The so-called birth/death model also causes serious distortions. This model is used to adjust the payroll numbers to account for new jobs in firms that have just opened and have not started to report numbers, minus jobs lost in businesses that have recently closed. Analysts were surprised and pleased when April’s payroll data showed that only about 20,000 jobs had been lost during the month. However, the loss was that small only because the birth/death model added a hefty 267,000 new jobs to the total on a net basis, including 45,000 in construction and 8,000 in finance—two sectors that, back here on planet earth, are imploding. In fact, the birth/death model has been systematically adding jobs in construction for more than a year in the middle of the deepest housing slump since the Depression. The Bureau of Labor Statistics, incidentally, will not disclose the methodology by which it arrives at these estimates. We don’t blame them.

We’re not sure whether there’s deliberate hanky-panky in the use of the birth/death model, or whether it’s just old-fashioned incompetence. Either way, it’s high time that Washington recognized that spending on job training is an investment in the future and that programs like the Job Corps are one of the last places to cut funding. We hope the incoming President and Congress are willing to look the facts about American jobs honestly in the face, and allocate money accordingly. If they’re looking for a place to save money, they might consider expenditures like the multi-billion-dollar contract awarded a couple of weeks ago to war profiteer KBR, despite its having been found to have defrauded the public of billions of dollars by the GAO. Cut off corporate thieves like that and we could afford to fully fund Job Corps and similar job programs for many years to come.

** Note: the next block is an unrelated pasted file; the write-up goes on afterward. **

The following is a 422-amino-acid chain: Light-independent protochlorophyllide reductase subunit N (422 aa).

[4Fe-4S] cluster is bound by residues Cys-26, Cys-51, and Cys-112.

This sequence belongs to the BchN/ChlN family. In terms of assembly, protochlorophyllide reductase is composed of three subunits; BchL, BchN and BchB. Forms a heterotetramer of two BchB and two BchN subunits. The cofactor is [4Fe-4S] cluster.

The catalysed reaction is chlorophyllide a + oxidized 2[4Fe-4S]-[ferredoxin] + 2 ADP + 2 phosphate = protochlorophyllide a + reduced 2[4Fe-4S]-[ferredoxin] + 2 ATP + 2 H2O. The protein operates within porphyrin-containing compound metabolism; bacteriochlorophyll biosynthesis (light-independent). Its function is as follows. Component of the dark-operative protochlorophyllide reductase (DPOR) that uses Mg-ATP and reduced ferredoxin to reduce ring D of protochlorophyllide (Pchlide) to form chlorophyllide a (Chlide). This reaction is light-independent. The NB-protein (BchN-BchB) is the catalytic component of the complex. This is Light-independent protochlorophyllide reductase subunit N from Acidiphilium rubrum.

[an error occurred while processing this directive]


Dr. Punnybone



Lost Out

Letters to the Editor

[EDITOR'S NOTE: The River Reporter welcomes letters on all subjects from its readers. They must be signed and include the correspondent's phone number. The correspondent's name and town will appear at the bottom of each letter; titles and affiliations will not, unless the correspondent is writing on behalf of a group.

Letters are printed at the discretion of the editor. It is requested they be limited to 300 words; correspondents may be asked to cut longer letters. Deadline is 1:00 p.m. on Monday.

Letters can be sent by e-mail to editor@riverreporter.com]


It’s all about who has the deeper pockets

To the editor:

If anyone thought that getting money from the gas drilling companies was going to be a cakewalk, those notions were quickly dispelled at last Wednesday’s supposed informational meeting at the middle school in Honesdale. By and large, the speakers, with the exception of representatives from the Damascus Citizens and Catskill Mountainkeeper, rolled out seemingly simple solutions to dealing with any problems encountered with the drillers. We heard from a National Park Service hydrologist about how large storage tanks at well sights could be painted in pleasing shades of green to make them disappear. The same expert likened the extensive list of chemical ingredients in fracking fluid to a secret recipe like “a recipe for apple pie,” while a member of the audience with the list of those chemicals was quickly shut down from speaking them because he wasn’t on the list of presenters.

(continue)